News / USA

Escaped Slaves Followed the North Star to Freedom

Recreating the escape route to northern states and Canada for fleeing slaves

Follow the North Star participants learn about slavery at a re-enacted outdoor auction.
Follow the North Star participants learn about slavery at a re-enacted outdoor auction.

Multimedia

Audio

"History by immersion," is how the Conner Prairie interactive history park outside Indianapolis, Indiana, describes a program about a perilous journey to freedom endured by escaped southern slaves during the 19th-century.  It is an unforgettable walk in the woods that has special meaning during February, which is Black History Month in the United States.

The program is called Follow the North Star.  The name is adapted from an old American Negro spiritual song, Follow the Drinking Gourd.

Their new owner speaks harshly to participants before they escape and make a run for freedom.
Their new owner speaks harshly to participants before they escape and make a run for freedom.

In the years before and during the U.S. Civil War of the 1860s, escaped slaves fled northward, hiding by day and moving furtively at night.  Often their only guide was Polaris, the North Star, which they found by tracing the handle of the Big Dipper constellation, or Drinking Gourd.  But even when they crossed the Ohio and Potomac Rivers, they were by no means safe.  Slave catchers scoured free northern states like Indiana, looking for runaways.

That's the story that's re-created, ultra-realistically, at Connor Prairie.  Follow the North Star is held outside and at night and in all kinds of weather.  Participants of all races play the part of blacks who are rounded up, divided by sex into what the slavers call bucks and breeders, and sold like cattle at auction.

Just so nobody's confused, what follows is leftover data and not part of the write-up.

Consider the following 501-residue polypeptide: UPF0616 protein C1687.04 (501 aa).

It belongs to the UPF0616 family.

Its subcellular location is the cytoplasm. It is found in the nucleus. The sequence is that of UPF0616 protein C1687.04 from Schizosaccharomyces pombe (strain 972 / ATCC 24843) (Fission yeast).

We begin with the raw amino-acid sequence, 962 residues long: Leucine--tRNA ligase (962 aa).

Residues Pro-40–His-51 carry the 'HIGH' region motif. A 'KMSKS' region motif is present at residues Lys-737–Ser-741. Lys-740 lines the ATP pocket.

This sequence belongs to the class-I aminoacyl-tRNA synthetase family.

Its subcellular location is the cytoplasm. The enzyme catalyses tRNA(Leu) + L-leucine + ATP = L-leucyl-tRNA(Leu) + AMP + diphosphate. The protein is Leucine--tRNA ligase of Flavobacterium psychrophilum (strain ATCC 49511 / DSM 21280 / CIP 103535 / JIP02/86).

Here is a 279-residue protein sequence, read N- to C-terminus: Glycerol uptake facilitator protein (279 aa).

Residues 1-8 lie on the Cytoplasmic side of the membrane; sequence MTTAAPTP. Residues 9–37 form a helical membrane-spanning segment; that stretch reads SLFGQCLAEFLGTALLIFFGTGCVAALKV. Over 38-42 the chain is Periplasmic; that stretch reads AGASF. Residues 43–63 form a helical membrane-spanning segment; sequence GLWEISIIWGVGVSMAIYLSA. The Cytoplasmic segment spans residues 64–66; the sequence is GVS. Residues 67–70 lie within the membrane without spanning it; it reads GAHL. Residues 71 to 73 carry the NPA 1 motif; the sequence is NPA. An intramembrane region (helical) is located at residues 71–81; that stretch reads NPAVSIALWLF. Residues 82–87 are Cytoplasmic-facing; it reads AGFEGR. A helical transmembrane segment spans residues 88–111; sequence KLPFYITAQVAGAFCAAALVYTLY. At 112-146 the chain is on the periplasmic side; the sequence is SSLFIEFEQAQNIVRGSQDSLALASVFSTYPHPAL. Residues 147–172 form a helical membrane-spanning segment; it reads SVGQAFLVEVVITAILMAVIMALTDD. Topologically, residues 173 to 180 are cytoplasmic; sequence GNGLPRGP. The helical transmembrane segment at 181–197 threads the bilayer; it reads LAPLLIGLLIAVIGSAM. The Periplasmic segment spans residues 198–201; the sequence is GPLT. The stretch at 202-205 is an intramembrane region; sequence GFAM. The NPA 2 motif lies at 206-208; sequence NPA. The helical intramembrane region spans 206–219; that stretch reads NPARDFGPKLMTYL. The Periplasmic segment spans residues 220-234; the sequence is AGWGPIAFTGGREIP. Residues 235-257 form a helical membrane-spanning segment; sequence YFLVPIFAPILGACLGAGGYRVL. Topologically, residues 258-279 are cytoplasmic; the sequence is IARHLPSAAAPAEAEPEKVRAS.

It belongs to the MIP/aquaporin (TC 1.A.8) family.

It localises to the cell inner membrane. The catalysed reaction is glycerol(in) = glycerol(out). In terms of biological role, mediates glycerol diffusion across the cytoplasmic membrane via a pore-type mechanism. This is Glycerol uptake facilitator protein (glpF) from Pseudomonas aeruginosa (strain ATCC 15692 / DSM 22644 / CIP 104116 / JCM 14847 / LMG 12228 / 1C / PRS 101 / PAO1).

With help from white Quakers and free blacks, the fugitives escape and seek safe houses along what came to be called the Underground Railroad.  A high-school girl who says she learned more about Civil War history there than she could in any classroom summed up the experience.  "It was really intense," she said, adding, "I felt like an animal."

At the end of the program, each person learns his or her fate as a fugitive.  Some are captured.  Others, had they been actual slaves, would have been among those killed.  Many participants spend the entire hour and a half in tears.  For sure, just as in real life almost two centuries ago, not every runaway slave makes it to Canada and certain freedom.

You May Like

Karzai's Legacy: Missed Opportunities?

Afghanistan's president leaves behind a much different nation than the one he inherited, yet his legacy from 13 years in power is getting mixed reviews More

US Secret Service Head: White House Security Lapse 'Unacceptable'

Julia Pierson faces tough questions from lawmakers after a recent intrusion at the White House: 'It is clear that our security plan was not executed properly' More

Frustrated, Liberian Students Want Ebola Fight Role

Thousands have volunteered to go to counties, rural villages to talk to people in their language about deadly virus More

This forum has been closed.
Comments
     
There are no comments in this forum. Be first and add one

Featured Videos

Your JavaScript is turned off or you have an old version of Adobe's Flash Player. Get the latest Flash player.
Malaysia Struggles to Stop People Joining Jihadi
X
Mahi Ramakrishnan
September 30, 2014 2:16 PM
Malaysian authorities say militant groups like the so-called "Islamic State" have used social media to entice at least three dozen Malaysian Muslims to fight in what they call "jihad" in Syria and Iraq. As Mahi Ramkrishnan reports from Kuala Lumpur, counterterrorism police are deeply worried about what could happen when these militants return home.